Mark Collins Jenkins' overview of the history, variations and origins of the vampire was a fascinating read. Although much has been written about Vlad Tepes and his inspiration to Bram Stoker when writing Dracula, Jenkins ventures further back, to Rome, where he makes the connection between dragons, wolves (a
Ӄaȶ  McCarthy ~ Aeternum Designs
There's a good mix of historical accounts, science, mythology and various opinions to make this book very engaging, compelling and entertaining to read. A little light on conclusions, however, the evidence is laid out in a way for us to draw our own conclusions. I kind of liked that.

Some of the earliest influences of the literary vampire is discussed: Polidori's "The Vampyre", de Fanu's "Carmilla", Stoker's "Dracula" and even the penny-dreadful king "Varney the Vampire" gets a mention.

I partic
Vanessa Santos
I’ve liked vampires for a long time – maybe it began with Twilight (yes, I like Twilight – the books, not the movies), or with the Argeneau novels or some other source too far back in the past to be properly remembered. I loved, loved, loved Dracula and it’s the older versions of vampire tales that really interest me, back when they indicated horror more than paranormal romance. So this book immediately caught my attention.

I loved the beginning – a sort of trip through the evolution of the vampi
Debbie Johansson
A fascinating read about the origins and myths of the vampire legend throughout the world. Well researched, yet gory at times, it clearly demonstrates man's fascination with death. The book delves into the way in which the vampire has evolved from a demon we would barely recognise, to that of the vampire we know today. The author also delves into other subject matters such as werewolves, witches and cannibalism, which although interesting in itself, does move away from vampirism, which may deter ...more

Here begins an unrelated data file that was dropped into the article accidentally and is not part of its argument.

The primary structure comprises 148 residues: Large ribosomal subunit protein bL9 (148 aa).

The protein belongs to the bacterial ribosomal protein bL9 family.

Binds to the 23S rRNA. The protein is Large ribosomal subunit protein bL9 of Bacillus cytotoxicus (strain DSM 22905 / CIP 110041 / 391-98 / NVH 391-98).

I'm a huge sucker (fnar!) for vampires (I blame Joss Whedon and Anne Rice) and, as a dedicated fan, I was already pretty familiar with lots of the theories about the rise of vampire superstitions - diseases little understood in former times, the observation of bodies without correct knowledge of decomposition, and the demonisation (literally) of former deities, practices and beliefs when converting a new territory to Christianity being just a few. While this book didn't really cover any real new ...more
Neil White
This book starts off really strong, particularly talking about the literature in the time of Bram Stoker's Dracula, but as it moves further into the story it feels like the author stretches out the information to make the book longer, and the stories he traces begin to feel less connected to ideas around vampires and more generally associated with the fear of the recently dead, disease, and cannibalism.